Researchers at the Walter and Eliza Hall Institute have discovered that a pair of molecules work together to kill so-called 'self-reactive' immune cells that are programmed to attack the body's own organs. The finding is helping to explain how autoimmune diseases develop.
Dr Daniel Gray and colleagues from the institute's Molecular Genetics of Cancer division and the University of Ballarat discovered that the absence of two related proteins, called Puma and Bim, led to self-reactive immune cells accumulating and attacking many different body organs, causing illness. The research is published online today in the journal Immunity.
Autoimmune diseases, such as type 1 diabetes, rheumatoid arthritis, inflammatory bowel disease and multiple sclerosis, develop when immune cells launch an attack on the body's own cells, destroying important body organs or structures. Around one in 20 Australians is affected by autoimmune conditions, most of which are chronic illnesses with no cure.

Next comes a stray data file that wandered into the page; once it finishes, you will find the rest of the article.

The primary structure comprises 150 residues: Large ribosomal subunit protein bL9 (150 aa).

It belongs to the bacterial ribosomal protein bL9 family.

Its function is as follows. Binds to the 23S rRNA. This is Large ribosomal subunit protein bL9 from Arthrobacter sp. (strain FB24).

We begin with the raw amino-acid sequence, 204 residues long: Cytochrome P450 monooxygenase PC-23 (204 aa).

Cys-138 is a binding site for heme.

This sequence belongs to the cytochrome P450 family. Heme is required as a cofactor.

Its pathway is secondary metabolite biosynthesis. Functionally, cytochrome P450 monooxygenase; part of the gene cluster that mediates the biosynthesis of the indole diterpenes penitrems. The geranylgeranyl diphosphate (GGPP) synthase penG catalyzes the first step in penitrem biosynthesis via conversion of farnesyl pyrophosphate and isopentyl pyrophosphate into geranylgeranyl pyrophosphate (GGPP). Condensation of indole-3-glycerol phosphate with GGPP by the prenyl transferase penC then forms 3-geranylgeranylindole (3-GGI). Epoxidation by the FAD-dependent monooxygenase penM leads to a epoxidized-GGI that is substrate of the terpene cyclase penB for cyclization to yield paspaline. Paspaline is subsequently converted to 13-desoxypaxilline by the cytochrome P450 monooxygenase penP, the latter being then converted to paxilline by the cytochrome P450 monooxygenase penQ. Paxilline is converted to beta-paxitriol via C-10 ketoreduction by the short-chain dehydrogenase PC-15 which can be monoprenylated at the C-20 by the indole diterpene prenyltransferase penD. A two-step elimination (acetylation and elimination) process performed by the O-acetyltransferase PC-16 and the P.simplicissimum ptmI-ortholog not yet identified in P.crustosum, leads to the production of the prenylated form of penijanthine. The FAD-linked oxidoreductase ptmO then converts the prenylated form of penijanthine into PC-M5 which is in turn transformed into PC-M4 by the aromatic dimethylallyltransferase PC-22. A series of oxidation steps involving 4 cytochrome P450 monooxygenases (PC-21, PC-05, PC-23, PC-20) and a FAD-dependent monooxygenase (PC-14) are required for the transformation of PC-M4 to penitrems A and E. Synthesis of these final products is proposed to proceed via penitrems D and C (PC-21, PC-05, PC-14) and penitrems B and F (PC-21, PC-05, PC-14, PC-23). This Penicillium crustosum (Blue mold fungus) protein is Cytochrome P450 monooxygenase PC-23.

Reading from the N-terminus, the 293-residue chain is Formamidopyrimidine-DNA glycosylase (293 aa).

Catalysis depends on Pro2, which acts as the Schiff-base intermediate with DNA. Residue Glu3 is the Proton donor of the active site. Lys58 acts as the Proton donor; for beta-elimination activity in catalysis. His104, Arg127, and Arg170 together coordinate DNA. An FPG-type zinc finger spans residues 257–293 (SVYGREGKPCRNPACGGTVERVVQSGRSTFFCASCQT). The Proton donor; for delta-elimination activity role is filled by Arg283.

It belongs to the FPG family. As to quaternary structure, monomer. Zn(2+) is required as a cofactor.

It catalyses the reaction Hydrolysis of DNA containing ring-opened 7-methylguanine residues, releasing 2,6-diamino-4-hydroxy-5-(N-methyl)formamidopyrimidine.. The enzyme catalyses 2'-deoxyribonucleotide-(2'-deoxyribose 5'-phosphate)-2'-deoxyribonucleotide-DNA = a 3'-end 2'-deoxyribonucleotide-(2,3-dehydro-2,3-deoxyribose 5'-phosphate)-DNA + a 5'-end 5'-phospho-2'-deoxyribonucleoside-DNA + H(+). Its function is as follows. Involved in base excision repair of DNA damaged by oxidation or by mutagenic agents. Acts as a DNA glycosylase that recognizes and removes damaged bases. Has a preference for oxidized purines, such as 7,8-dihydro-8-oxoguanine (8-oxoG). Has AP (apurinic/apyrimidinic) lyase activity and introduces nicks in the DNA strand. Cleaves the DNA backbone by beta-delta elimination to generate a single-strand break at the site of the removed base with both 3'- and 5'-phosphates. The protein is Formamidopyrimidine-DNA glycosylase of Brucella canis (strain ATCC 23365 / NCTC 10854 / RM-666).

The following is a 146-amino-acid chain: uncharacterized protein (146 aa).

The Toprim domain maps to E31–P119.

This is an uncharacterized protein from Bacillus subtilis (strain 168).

Puma and Bim are so-called 'BH3-only' proteins that make cells die by a process called apoptosis. Defects in apoptosis proteins have been linked to many human diseases, including cancer and neurodegenerative disorders.
Dr Gray said one way the body protects against autoimmune disease is by forcing most self-reactive immune cells to die during their development. "If any self-reactive cells manage to reach maturity, the body normally has a second safeguard of switching these potentially dangerous cells into an inactive state, preventing them from causing autoimmune disease," he said.